When a woman CEO steps down, there’s usually a man waiting to fill her shoes.
Of the at least 24 female chief executive officers of S&P 500 companies who’ve stepped down since 2009, all but three have been replaced by a man, according to an analysis of data on executive departures compiled quarterly by recruiter Spencer Stuart. That includes PepsiCo Inc. CEO Indra Nooyi, who announced Monday that she’ll leave the post in October, and at least four other women this year.
The largest companies have struggled to elevate women, who hold only about 5 percent of CEO positions. Progress has stalled even amid the revelations of harassment or othermisconduct brought to light by the #MeToo movement and pressure from investors such as State Street Corp. and BlackRock Inc. to get boards to add diversity.
“Despite the advances that females have made over the last 10 years, and the big push that’s going on to get them into executive positions, if you look at the talent pool of available individuals, it’s going to be mostly men,” saidTom Flannery, who leads the global chief executive board services practice at Boyden, an executive recruiter. “Just from a pure odds standpoint, most of the time, when a CEO is replaced, it’s going to be with a man.”
The departure of Nooyi drops the number of women CEOs in the S&P 500 to 23, according to Bloomberg analysis and data compiled by researcher Catalyst. Kathy Warden is scheduled to become CEO of Northrop Grumman Corp. in January.
Nooyi, 62, who will stay on as chairman until early 2019, is being replaced as CEO by Ramon Laguarta, 54, who has been a candidate to take over since a promotion last year to president. In addition to being PepsiCo’s first woman leader, Nooyi, who is from India, is also the first foreign-born CEO of the company, whose revenue topped $63 billion last year.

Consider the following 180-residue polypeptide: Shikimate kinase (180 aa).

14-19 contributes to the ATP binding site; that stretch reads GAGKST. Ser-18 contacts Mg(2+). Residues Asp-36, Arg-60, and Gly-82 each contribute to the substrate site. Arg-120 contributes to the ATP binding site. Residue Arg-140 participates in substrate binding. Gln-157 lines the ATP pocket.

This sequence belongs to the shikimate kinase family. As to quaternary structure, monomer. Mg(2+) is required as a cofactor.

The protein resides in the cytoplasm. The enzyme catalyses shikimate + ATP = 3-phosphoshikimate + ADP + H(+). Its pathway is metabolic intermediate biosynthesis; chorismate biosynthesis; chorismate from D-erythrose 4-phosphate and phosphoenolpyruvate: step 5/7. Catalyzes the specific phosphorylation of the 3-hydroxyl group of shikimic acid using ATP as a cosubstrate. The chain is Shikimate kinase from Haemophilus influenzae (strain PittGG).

In the executive ranks, women tend to concentrate in positions such as chief financial officer, general counsel and head of human resources. Those roles are less likely to result in promotion to CEO than executives who serve as president or chief operating officer, jobs most often held by men, especially when there’s a female at the helm. Kohl’s Corp. is a rare exception because both its CEO, Michelle Gass, and its president, Sona Chawla, are women.
The blame falls partly to corporate boards, which are “overbalanced by males,” said Flannery at Boyden.
“Not only are they dominated by males, but the males that are on boards are mostly baby boomers, some are even war babies, and there are very few Gen Xers and even fewer millennials,” he said. “These are people to whom the whole female gender movement is new.”
Debra Crew’s promotion to succeed Susan Cameron as CEO at Reynold’s American Inc. early last year was the first female-to-female handover in the S&P 500 in six years, according to Spencer Stuart data. The distinction was short-lived because even before she took the job, British American Tobacco Plc said it would buy Reynold’s. Crew departed the company late last year.
Prior to Crew, the last time a female CEO was replaced by another woman in the S&P 500 was in 2012, when Sheri McCoy succeeded Andrea Jung at Avon Products Inc. McCoy announced her resignation last year from Avon, which is no longer in the index. She was eventually replaced by a man. In 2009, Ursula Burns was the first woman to replace a female CEO of a S&P 500 company — Anne Mulcahy at Xerox Corp. When Burns stepped down from the role at the end of 2016, she was replaced by a man.
According to a 2018 report by Grant Thornton, executive teams globally slipped to being just 24 percent female from 25 percent a year earlier.
“Why is it when a woman CEO leaves, we laser focus all this attention on her and her successor with the expectation that she is the only person who has a responsibility, or an expectation that we put on her as a society, that she will then appoint another woman?” askedHeather Foust-Cummings, senior vice president of research and consulting at Catalyst, which advocates for more women in executive ranks.
“And yet we’re not asking why male CEOs are not cultivating that talent and creating a succession plan that enables more women to ascend to the CEO office.”
— With assistance by Craig Giammona
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